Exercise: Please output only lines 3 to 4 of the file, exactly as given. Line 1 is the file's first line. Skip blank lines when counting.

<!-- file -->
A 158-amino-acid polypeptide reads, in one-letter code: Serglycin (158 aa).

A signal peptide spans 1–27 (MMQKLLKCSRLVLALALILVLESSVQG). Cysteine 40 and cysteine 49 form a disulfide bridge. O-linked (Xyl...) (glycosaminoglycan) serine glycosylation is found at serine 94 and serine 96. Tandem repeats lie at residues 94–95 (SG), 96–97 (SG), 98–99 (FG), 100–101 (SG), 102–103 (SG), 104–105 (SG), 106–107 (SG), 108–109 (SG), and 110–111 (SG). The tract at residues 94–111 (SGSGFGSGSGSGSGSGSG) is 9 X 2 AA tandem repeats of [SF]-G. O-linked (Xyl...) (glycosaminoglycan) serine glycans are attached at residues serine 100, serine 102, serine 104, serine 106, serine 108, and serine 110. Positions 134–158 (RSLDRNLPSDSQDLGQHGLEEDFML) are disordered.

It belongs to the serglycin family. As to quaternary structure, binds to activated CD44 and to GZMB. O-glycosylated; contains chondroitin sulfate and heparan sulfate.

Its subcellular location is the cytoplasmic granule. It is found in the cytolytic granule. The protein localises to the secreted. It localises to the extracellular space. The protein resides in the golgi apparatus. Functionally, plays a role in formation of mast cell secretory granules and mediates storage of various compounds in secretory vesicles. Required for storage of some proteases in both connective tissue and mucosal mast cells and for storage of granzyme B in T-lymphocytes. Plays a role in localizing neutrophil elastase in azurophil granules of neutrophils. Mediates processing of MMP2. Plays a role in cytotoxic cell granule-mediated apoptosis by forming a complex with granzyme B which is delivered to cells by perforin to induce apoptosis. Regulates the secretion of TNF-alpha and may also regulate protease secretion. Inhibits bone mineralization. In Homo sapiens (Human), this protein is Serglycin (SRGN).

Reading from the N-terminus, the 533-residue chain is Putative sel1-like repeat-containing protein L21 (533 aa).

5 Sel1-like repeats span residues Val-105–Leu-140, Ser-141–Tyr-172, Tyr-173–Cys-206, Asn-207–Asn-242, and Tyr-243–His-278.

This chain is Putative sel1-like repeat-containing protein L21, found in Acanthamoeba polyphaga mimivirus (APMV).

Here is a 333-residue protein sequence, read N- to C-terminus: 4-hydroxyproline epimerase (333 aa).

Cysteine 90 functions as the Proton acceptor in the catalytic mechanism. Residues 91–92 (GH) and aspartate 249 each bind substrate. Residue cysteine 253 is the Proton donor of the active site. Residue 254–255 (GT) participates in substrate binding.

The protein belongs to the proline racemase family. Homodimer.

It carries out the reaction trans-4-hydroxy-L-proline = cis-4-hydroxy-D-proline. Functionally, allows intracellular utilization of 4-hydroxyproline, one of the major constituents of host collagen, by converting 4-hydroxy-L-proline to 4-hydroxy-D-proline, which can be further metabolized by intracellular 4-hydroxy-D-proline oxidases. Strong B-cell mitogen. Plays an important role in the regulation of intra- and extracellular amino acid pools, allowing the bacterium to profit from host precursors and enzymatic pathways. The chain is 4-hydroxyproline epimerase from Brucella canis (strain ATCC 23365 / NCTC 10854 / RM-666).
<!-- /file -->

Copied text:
It belongs to the serglycin family. As to quaternary structure, binds to activated CD44 and to GZMB. O-glycosylated; contains chondroitin sulfate and heparan sulfate.

Its subcellular location is the cytoplasmic granule. It is found in the cytolytic granule. The protein localises to the secreted. It localises to the extracellular space. The protein resides in the golgi apparatus. Functionally, plays a role in formation of mast cell secretory granules and mediates storage of various compounds in secretory vesicles. Required for storage of some proteases in both connective tissue and mucosal mast cells and for storage of granzyme B in T-lymphocytes. Plays a role in localizing neutrophil elastase in azurophil granules of neutrophils. Mediates processing of MMP2. Plays a role in cytotoxic cell granule-mediated apoptosis by forming a complex with granzyme B which is delivered to cells by perforin to induce apoptosis. Regulates the secretion of TNF-alpha and may also regulate protease secretion. Inhibits bone mineralization. In Homo sapiens (Human), this protein is Serglycin (SRGN).